The fun began with with a take on Ready Steady CookReady Steady Teach! Two lucky people were given three ingredients for creating / remixing a digitally flavoured lesson. Digital artefacts from across the cultural sector were randomly selected and combined with one digital tool.

Dawn Hallybone volunteered (!) to go first, and was able to cook up a D&T/history/science project looking at the design of military uniforms through the ages.

Oliver Quinlan, given the story of the preservation of an 8m squid specimen, found a meaningful connection to making music using GarageBand – which was not a huge surprise given his musical background… though the ingredients were chosen by random!

These very quickly created ideas were proof of the skill of teachers in connecting ideas and information worth sharing with kids, in an engaging way.  It also demonstrated that there were ways for cultural professionals to generate new ideas for educational resources, quickly and with teachers.

We were then hit by a series of quick, 5 minute presentations, interspersed by breaks for libations and connection making. Where possible, links to the presentations are given as links, below.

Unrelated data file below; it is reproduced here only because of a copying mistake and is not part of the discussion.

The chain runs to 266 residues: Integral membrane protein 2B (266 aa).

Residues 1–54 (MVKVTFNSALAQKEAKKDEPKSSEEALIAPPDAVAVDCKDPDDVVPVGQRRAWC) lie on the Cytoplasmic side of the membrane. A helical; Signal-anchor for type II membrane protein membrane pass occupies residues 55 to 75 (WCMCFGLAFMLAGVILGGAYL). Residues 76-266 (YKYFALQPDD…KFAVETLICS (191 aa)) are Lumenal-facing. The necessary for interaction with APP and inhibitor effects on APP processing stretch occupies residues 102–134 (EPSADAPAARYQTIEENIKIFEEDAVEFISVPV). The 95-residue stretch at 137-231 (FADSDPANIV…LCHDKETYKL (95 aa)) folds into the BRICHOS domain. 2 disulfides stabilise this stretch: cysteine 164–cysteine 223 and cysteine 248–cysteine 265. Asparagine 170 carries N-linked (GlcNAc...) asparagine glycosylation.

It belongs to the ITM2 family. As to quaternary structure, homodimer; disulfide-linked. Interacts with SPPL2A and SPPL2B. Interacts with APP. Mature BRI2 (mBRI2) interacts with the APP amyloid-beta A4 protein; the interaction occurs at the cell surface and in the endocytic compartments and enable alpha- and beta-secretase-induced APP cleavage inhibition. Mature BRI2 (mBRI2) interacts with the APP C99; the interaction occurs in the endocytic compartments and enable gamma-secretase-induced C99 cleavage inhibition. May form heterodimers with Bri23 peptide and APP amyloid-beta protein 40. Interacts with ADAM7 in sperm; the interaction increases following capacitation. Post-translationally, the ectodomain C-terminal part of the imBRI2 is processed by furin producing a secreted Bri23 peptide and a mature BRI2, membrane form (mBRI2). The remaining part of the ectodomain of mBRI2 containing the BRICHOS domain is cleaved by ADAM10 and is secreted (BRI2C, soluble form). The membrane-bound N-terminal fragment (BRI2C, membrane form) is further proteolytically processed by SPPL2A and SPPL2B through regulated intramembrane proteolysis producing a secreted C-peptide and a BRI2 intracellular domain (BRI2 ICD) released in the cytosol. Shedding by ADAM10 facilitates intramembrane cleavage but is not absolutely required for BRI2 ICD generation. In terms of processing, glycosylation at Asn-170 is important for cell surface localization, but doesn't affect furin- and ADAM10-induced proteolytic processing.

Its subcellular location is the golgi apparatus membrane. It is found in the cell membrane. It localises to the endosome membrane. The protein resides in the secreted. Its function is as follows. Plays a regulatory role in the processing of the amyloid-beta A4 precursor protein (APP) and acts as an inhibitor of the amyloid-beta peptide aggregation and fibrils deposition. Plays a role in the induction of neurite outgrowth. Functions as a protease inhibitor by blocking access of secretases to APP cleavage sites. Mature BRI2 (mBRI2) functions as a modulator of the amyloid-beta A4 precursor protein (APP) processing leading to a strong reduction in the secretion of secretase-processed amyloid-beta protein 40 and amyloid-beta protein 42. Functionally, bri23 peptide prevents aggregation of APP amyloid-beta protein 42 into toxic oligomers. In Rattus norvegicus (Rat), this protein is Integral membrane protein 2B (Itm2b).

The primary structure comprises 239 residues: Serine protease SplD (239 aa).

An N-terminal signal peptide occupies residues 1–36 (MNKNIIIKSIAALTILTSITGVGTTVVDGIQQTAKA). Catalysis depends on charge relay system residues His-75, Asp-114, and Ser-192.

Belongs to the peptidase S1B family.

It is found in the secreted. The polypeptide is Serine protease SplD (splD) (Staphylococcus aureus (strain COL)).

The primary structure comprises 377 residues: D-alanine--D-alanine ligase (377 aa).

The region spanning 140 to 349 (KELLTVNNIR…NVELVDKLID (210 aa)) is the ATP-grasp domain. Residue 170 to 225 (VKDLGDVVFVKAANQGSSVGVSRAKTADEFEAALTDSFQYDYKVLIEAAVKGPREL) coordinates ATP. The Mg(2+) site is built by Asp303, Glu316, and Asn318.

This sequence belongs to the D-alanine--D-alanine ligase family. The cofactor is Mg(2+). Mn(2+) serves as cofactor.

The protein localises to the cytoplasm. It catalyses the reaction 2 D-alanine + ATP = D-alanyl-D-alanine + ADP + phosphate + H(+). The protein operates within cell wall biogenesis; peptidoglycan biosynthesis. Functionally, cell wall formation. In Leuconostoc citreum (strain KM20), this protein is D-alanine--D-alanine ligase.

First up was Oliver (again) who spoke about the power of Raspberry Jam community sessions to unlock digital making with kids. Presentation

Bill Lord, whose impassioned plea for connections into the cultural wastelands of rural Lincolnshire was both funny and important. If you want to connect your collections and cultural work with kids who really need you, please contact Bill. Presentation

Bill Lord on form at #TMCulture24 Photo from @CrawleyMuseum

 

Next up was Kay Topping, who shared the #Museum4aDay project – directly grown from the #Teacher5aDay project – to encourage teachers/cultural professionals to stay healthy – and #connect #notice #learn #exercise #volunteer.

 

After two (slightly more promotional) talks from Pobble and the Shakespeare Schools Festival, we make it back from the break ready for the last few talks before we had to wrap up.

 

 

Pran Patel gave us a rousing talk about outward facing leadership, innies and outies, and collapsed arches!

 

Finally – we heard from Carol Allen, about ‘figure ground perception’ and the implications for accessible digital resources.

Photo from @MadeByMikeJones

Unfortunately, we had to leave before we could hear the presentations from Julie Neville and Victoria Grace–  (Sorry!) – but both were kind enough to share them here.

I was knackered by the end of the night, after an early start and busy day at #LGRYA17, and nursing a cold. However, I was elated by the evening, not least as it proved the need for more events like these.